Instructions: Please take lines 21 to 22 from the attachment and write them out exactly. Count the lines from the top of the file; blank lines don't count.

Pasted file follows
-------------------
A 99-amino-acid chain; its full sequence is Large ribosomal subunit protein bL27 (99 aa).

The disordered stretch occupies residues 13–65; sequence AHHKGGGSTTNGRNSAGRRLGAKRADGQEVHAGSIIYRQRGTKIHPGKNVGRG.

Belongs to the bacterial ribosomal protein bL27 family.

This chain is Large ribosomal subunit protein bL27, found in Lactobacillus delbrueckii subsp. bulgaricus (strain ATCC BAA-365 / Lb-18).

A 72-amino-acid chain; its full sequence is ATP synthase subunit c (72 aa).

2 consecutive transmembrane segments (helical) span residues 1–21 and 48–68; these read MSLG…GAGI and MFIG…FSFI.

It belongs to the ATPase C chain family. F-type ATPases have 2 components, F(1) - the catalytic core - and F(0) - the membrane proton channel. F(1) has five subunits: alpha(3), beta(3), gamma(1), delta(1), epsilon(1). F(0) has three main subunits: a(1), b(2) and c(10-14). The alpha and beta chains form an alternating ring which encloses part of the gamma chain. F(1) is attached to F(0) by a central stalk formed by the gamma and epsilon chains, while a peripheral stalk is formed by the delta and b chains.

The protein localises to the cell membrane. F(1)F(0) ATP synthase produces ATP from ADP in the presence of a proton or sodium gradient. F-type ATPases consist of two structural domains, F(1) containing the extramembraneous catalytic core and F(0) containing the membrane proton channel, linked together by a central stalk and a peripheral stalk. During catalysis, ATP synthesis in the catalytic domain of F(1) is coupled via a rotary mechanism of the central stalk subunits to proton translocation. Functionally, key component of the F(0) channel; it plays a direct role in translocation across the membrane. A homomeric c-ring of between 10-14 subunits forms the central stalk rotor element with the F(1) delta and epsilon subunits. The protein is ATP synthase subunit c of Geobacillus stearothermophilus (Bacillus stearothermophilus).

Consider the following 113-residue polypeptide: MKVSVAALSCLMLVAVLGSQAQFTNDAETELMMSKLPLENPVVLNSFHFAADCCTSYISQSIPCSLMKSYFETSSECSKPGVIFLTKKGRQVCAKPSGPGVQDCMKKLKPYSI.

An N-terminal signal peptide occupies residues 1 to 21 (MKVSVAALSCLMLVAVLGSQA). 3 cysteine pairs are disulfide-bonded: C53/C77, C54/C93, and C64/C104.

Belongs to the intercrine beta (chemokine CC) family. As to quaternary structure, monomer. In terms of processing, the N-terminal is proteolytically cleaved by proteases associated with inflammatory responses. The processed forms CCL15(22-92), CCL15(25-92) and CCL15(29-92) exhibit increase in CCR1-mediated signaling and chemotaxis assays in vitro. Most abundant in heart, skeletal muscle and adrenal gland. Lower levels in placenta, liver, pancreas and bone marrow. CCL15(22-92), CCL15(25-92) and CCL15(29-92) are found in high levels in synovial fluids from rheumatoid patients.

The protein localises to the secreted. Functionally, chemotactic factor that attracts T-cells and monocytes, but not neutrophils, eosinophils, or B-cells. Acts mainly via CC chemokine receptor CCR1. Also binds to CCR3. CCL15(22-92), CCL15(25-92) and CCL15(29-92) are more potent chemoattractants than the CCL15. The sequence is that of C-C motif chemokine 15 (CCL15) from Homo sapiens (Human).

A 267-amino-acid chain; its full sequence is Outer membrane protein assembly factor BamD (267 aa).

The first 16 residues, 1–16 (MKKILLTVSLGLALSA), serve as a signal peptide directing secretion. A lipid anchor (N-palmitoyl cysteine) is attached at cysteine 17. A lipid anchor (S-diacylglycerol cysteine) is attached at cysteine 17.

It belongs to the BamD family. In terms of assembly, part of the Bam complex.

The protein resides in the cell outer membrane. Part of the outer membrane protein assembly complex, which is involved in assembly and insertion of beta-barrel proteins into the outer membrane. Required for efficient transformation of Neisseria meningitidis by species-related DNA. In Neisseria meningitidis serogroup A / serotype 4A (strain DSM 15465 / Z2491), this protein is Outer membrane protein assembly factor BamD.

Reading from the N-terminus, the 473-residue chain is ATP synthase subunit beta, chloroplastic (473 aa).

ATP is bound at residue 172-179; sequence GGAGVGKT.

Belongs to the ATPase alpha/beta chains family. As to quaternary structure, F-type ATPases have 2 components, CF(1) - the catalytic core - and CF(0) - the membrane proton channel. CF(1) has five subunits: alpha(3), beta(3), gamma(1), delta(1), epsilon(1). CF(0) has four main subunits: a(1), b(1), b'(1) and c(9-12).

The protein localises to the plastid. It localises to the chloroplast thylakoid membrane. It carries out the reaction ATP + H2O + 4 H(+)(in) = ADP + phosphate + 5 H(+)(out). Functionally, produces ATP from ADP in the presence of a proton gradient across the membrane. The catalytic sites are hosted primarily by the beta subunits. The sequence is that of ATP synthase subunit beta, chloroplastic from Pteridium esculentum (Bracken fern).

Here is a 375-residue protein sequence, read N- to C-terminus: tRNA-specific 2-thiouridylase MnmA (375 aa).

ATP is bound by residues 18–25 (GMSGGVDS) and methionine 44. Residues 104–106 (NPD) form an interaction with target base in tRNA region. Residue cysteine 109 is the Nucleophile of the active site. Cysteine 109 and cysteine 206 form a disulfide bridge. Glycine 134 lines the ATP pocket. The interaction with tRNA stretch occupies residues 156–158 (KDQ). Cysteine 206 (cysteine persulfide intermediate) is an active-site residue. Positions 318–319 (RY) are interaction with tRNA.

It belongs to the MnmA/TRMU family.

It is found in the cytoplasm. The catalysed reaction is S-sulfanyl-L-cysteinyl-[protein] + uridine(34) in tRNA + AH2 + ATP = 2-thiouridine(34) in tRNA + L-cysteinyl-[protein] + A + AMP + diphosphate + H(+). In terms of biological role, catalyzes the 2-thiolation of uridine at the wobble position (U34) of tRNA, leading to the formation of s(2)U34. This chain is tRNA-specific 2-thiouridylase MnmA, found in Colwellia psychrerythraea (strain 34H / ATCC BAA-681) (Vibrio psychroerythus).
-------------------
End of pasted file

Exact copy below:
Here is a 375-residue protein sequence, read N- to C-terminus: tRNA-specific 2-thiouridylase MnmA (375 aa).

ATP is bound by residues 18–25 (GMSGGVDS) and methionine 44. Residues 104–106 (NPD) form an interaction with target base in tRNA region. Residue cysteine 109 is the Nucleophile of the active site. Cysteine 109 and cysteine 206 form a disulfide bridge. Glycine 134 lines the ATP pocket. The interaction with tRNA stretch occupies residues 156–158 (KDQ). Cysteine 206 (cysteine persulfide intermediate) is an active-site residue. Positions 318–319 (RY) are interaction with tRNA.